I recall shopping at a booth at a farmer’s market in Bird-In-Hand, PA that had two people working the booth – the owner, who was “strict” and another who was not as strict or not Amish at all. If you bought something and were waited on by the owner, she made change from a wooden box and only took cash. The other person was there to work the regular cash register and credit card terminal.

    My understanding is one of the basic tenets is to be “off the grid” so to speak – some Amish don’t have electricity, but others have electricity as long as it’s provided by their own generator or windmill. And though they may have horses and buggies, there ae a lot of Amish who don’t mind accepting a ride in someone else’s automobile.

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  9. Wal-Mart is a-ok for most Amish. Fits well as they try to live frugally. Amish women hire ‘Amish taxis’–big 15-person vans usually–to make Wal-Mart runs on a regular basis.

    Electricity is not off limits–just depends how you get it–off-grid is right. Gas generators power washing machines and other equipment. Flashlights are often acceptable. 12-volt batteries are used to get juice. Some Amish wood shops are actually on-grid. Even some homes of certain churches allow public power now.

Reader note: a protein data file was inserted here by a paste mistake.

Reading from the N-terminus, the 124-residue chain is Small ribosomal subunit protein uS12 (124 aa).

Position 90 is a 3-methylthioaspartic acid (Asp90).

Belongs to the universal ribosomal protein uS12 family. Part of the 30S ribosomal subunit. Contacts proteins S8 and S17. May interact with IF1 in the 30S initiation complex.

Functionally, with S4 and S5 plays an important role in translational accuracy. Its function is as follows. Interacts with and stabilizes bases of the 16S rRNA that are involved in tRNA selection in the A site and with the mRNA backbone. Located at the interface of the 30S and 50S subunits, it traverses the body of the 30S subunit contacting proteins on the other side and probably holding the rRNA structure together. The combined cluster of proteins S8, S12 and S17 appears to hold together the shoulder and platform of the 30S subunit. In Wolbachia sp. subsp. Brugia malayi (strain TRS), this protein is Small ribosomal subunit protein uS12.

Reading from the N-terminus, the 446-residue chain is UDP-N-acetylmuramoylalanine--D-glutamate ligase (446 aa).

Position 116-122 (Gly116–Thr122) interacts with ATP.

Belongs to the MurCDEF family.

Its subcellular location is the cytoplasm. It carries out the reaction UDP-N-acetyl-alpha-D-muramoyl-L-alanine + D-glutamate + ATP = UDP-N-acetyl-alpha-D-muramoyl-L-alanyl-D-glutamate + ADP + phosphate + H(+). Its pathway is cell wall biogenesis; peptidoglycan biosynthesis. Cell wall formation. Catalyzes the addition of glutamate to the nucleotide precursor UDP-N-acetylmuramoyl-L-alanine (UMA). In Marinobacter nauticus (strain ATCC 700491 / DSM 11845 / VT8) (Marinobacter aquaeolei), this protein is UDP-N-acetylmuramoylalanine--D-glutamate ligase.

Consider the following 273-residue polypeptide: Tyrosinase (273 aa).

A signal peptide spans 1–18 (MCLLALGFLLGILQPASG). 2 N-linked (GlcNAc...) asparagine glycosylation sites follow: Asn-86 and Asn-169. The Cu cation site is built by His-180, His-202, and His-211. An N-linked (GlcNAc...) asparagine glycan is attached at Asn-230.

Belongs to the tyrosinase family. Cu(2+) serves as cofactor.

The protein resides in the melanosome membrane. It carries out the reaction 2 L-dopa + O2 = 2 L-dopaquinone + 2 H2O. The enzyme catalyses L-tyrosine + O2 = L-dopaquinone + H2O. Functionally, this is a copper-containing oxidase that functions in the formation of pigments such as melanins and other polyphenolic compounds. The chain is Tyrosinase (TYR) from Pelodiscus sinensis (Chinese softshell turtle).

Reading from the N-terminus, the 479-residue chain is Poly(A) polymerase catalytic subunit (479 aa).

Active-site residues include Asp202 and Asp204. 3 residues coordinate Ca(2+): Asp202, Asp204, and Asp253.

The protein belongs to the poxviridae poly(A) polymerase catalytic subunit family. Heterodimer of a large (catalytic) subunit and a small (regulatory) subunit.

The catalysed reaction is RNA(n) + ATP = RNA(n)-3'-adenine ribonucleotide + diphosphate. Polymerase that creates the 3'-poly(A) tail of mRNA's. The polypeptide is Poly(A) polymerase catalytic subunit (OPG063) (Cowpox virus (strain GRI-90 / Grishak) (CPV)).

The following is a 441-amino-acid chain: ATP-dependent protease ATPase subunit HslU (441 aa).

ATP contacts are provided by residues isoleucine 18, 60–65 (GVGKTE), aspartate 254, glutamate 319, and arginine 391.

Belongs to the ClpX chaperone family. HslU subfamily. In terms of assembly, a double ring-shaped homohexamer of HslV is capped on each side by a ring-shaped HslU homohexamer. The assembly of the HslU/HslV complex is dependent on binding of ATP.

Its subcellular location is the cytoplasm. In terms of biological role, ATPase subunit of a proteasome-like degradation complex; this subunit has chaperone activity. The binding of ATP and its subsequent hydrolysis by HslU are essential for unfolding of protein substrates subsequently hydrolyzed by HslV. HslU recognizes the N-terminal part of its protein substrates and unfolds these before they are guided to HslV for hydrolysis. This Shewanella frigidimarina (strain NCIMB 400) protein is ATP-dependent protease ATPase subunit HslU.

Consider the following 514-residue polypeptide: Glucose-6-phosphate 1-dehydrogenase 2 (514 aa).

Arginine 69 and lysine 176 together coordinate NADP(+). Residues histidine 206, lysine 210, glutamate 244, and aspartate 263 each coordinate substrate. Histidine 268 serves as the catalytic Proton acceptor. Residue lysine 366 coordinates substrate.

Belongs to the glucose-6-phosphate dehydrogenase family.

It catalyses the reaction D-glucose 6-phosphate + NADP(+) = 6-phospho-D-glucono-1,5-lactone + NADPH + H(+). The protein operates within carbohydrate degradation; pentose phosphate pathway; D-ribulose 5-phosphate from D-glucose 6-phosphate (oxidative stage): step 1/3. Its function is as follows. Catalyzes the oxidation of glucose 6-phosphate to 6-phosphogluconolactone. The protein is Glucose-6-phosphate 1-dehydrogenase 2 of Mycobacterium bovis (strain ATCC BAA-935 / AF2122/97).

Of course a lot depends on what congregation you are in. There are over 1300, varying from ultraconservative to progressive. Some Amish play hoops and follow sports. Some smoke. Some drive bright yellow buggies. No kidding. It all depends on your congregation. Check out ’31 flavors of Amish’ (Nov 28 post) at amishamerica.typepad.com

    Erik
    PS I’m not Amish or Mennonite, and not trying to be a know-it-all, just spent time with Amish in different communities all across the US. It’s kind of my life now. I’m an Amish junkie I guess.

    amishamerica.typepad.com

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  10. You say they stop to get sewing notions, well not for long. Walmart has discontinued many sewing supplies and will soon stop selling fabric. This means you’ll have to go to the expensive fabric stores.